Describing what humans are doing is a lot easier than trying to communicate something that people have never seen before. How do you paint a word-picture of a cute alien who is transmogrifying into a deadly monster? And how can you explain to people what it’s like being on the deck of an aircraft carrier, with its various moving parts? If you’re not already shouting, “Verbs! Verbs!” then you haven’t been paying attention.

  • Absorb
  • Alter
  • Atomize
  • Balloon
  • Demolish
  • Distend
  • Enlarge
  • Erase
  • Expand
  • Explode
  • Heighten
  • Intensify
  • Magnify
  • Melt
  • Modify
  • Multiply
  • Mushroom
  • Mutate
  • Puff
  • Refine
  • Revitalize
  • Revolutionize
  • Rust
  • Shrivel
  • Snowball
  • Supersize
  • Swell
  • Throb
  • Transfigure
  • Transform

Emoting verbs


So, it had come to this: paying his bills by crying for a stock photo. (Photo by Tom Pumford)

“Show, don’t tell” was made for writing about emotion. If ever you feel the urge to write, “He was very sad,” then please power down your computer and take a nap. Nobody needs to read that. Instead of telling us how a character feels, show them doing something that reveals this emotion. Why not start by checking out these evocative verbs:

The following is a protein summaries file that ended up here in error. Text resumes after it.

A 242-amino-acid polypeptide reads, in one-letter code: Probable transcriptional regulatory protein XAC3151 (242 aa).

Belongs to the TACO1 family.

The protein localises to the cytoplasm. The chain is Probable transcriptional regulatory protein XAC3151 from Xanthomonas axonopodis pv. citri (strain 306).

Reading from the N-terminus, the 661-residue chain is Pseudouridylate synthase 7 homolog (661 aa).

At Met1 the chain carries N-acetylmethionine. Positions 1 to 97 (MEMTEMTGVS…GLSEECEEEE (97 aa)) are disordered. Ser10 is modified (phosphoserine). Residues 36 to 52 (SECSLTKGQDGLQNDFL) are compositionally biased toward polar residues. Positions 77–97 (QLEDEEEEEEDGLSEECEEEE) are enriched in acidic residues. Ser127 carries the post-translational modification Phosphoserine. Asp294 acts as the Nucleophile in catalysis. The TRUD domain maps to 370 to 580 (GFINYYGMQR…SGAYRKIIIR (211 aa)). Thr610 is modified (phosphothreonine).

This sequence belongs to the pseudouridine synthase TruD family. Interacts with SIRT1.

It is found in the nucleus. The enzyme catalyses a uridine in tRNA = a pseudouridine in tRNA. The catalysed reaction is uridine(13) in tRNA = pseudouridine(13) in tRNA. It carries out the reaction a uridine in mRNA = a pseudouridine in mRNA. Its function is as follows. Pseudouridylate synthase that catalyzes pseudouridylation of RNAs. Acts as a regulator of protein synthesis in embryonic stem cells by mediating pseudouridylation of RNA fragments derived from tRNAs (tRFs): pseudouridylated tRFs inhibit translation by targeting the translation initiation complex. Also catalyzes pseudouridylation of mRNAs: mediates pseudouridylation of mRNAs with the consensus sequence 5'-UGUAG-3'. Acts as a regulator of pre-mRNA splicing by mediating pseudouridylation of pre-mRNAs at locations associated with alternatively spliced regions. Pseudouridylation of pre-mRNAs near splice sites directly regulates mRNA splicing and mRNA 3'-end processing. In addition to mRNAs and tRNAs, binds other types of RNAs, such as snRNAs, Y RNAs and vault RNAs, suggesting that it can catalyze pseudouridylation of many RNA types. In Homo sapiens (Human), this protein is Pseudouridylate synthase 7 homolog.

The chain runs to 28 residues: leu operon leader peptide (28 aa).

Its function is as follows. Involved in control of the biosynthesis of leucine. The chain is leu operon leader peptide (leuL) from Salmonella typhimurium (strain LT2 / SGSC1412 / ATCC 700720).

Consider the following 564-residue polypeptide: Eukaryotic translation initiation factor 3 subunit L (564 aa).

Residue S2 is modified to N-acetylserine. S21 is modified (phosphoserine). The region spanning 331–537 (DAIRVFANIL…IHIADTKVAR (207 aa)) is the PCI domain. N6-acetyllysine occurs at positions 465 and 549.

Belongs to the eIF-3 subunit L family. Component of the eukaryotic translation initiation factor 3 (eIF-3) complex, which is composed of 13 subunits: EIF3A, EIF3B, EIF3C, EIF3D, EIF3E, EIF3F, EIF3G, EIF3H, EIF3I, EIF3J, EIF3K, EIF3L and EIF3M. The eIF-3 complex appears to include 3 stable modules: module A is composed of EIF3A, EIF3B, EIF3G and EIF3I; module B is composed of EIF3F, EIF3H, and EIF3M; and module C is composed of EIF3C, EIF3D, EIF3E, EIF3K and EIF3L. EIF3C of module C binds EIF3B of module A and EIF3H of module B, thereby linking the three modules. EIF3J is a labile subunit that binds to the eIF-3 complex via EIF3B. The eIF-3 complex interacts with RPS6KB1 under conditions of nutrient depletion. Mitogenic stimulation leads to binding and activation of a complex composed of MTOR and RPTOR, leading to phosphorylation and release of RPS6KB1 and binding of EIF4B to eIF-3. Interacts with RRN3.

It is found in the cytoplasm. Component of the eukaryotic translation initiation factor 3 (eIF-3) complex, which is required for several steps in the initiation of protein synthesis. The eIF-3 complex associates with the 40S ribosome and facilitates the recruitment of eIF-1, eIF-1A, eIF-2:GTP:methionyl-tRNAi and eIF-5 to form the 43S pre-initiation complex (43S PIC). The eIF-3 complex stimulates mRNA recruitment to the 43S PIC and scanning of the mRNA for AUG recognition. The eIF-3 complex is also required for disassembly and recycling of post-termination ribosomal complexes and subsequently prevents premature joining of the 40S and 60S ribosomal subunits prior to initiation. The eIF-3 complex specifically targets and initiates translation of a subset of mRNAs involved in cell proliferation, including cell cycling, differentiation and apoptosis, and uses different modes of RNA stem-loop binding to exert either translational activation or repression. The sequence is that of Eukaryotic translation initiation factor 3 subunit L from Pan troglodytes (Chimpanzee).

• Beam
  • Brood
  • Covet
  • Crave
  • Faze
  • Fret
  • Frown
  • Glower
  • Howl
  • Scowl
  • Sob
  • Stare
  • Swoon
  • Wail
  • Yowl

Shining verbs

“Don’t tell me the moon is shining,” Chekhov once wrote. “Show me the glint of the light on broken glass.” As a tip of the great Russian dramatist and short story maestro, we’ll finish up with some more alternatives for shining.

  • Flicker
  • Gleam
  • Glisten
  • Glitter
  • Glow
  • Shimmer
  • Sizzle
  • Sparkle
  • Twinkle

Well-chosen, powerful verbs are the secret weapons in a wordsmith’s holster. Always remember that using a bog-standard, overused verb is a missed opportunity. Make every word count, and give your readers something they can get lost in.

Have we missed out on your favorite forceful verb? Let us know in the comments below!

2 responses

Camilla Rose says:

19/09/2019 – 00:54

I think you should add like "Looking verbs" so to speak. Like watched, stared, glanced, etc.

↪️ Martin Cavannagh replied:

07/10/2019 – 15:53

Oh, great suggestion! We'll do just that with next update :)

Comments are currently closed.